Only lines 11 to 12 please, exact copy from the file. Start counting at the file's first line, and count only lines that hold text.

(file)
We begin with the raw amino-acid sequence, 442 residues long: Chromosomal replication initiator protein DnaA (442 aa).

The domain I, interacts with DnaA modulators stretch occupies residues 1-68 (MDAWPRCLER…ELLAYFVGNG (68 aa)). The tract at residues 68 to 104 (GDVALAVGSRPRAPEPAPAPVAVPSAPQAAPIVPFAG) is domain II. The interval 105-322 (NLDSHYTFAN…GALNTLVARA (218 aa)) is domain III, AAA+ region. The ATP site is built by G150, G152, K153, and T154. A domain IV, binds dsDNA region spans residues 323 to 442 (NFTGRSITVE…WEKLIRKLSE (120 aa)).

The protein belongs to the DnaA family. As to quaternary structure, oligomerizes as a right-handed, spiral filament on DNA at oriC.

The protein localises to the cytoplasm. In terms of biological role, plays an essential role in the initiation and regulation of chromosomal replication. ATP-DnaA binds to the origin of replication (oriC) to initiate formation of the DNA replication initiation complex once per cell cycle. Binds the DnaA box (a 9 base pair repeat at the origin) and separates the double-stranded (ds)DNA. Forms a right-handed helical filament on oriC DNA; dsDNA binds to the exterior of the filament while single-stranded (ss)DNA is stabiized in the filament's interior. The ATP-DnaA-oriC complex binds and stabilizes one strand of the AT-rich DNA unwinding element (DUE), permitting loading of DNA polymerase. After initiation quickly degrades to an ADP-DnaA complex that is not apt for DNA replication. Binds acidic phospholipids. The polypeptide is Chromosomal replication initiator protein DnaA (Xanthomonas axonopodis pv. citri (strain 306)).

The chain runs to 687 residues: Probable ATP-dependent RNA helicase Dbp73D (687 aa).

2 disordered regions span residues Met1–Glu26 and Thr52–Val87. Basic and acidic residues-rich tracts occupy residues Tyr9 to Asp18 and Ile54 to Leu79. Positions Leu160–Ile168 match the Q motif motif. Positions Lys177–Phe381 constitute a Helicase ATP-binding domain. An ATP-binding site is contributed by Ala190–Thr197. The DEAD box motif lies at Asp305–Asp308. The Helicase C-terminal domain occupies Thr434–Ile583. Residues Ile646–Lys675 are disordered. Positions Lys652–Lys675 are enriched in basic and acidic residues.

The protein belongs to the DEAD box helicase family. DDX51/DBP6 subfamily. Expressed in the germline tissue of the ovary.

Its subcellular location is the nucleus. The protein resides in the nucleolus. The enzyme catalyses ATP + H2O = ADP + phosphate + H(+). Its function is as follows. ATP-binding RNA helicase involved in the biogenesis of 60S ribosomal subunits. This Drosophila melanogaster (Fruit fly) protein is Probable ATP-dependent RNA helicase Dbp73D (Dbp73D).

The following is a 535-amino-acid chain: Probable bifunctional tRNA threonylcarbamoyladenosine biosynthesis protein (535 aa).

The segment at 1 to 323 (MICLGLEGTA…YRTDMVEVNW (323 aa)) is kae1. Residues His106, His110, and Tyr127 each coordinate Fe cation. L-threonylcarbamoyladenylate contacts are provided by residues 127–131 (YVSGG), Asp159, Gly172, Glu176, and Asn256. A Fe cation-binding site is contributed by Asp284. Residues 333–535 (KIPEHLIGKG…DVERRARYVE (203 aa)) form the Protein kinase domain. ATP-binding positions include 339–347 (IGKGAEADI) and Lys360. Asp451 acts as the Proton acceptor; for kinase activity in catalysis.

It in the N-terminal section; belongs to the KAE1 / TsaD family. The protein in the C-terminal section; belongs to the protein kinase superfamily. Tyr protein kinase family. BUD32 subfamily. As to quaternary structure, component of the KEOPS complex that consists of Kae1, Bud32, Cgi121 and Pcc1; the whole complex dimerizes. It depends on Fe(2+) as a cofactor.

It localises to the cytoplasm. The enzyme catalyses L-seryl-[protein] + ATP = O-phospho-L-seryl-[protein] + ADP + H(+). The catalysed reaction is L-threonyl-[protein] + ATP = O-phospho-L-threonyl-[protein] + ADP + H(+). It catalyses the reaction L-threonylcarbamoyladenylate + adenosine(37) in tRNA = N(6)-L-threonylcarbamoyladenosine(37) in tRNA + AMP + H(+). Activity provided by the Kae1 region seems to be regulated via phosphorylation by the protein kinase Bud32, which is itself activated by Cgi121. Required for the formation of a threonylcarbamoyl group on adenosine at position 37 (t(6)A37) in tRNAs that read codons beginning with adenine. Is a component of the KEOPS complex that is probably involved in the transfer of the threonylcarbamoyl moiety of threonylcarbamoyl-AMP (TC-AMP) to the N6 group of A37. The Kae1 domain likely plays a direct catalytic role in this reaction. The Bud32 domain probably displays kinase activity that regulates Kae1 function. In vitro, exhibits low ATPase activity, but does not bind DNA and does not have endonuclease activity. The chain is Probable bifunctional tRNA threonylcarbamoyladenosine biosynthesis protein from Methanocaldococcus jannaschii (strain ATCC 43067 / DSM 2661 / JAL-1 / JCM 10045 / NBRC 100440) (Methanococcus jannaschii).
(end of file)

It in the N-terminal section; belongs to the KAE1 / TsaD family. The protein in the C-terminal section; belongs to the protein kinase superfamily. Tyr protein kinase family. BUD32 subfamily. As to quaternary structure, component of the KEOPS complex that consists of Kae1, Bud32, Cgi121 and Pcc1; the whole complex dimerizes. It depends on Fe(2+) as a cofactor.

It localises to the cytoplasm. The enzyme catalyses L-seryl-[protein] + ATP = O-phospho-L-seryl-[protein] + ADP + H(+). The catalysed reaction is L-threonyl-[protein] + ATP = O-phospho-L-threonyl-[protein] + ADP + H(+). It catalyses the reaction L-threonylcarbamoyladenylate + adenosine(37) in tRNA = N(6)-L-threonylcarbamoyladenosine(37) in tRNA + AMP + H(+). Activity provided by the Kae1 region seems to be regulated via phosphorylation by the protein kinase Bud32, which is itself activated by Cgi121. Required for the formation of a threonylcarbamoyl group on adenosine at position 37 (t(6)A37) in tRNAs that read codons beginning with adenine. Is a component of the KEOPS complex that is probably involved in the transfer of the threonylcarbamoyl moiety of threonylcarbamoyl-AMP (TC-AMP) to the N6 group of A37. The Kae1 domain likely plays a direct catalytic role in this reaction. The Bud32 domain probably displays kinase activity that regulates Kae1 function. In vitro, exhibits low ATPase activity, but does not bind DNA and does not have endonuclease activity. The chain is Probable bifunctional tRNA threonylcarbamoyladenosine biosynthesis protein from Methanocaldococcus jannaschii (strain ATCC 43067 / DSM 2661 / JAL-1 / JCM 10045 / NBRC 100440) (Methanococcus jannaschii).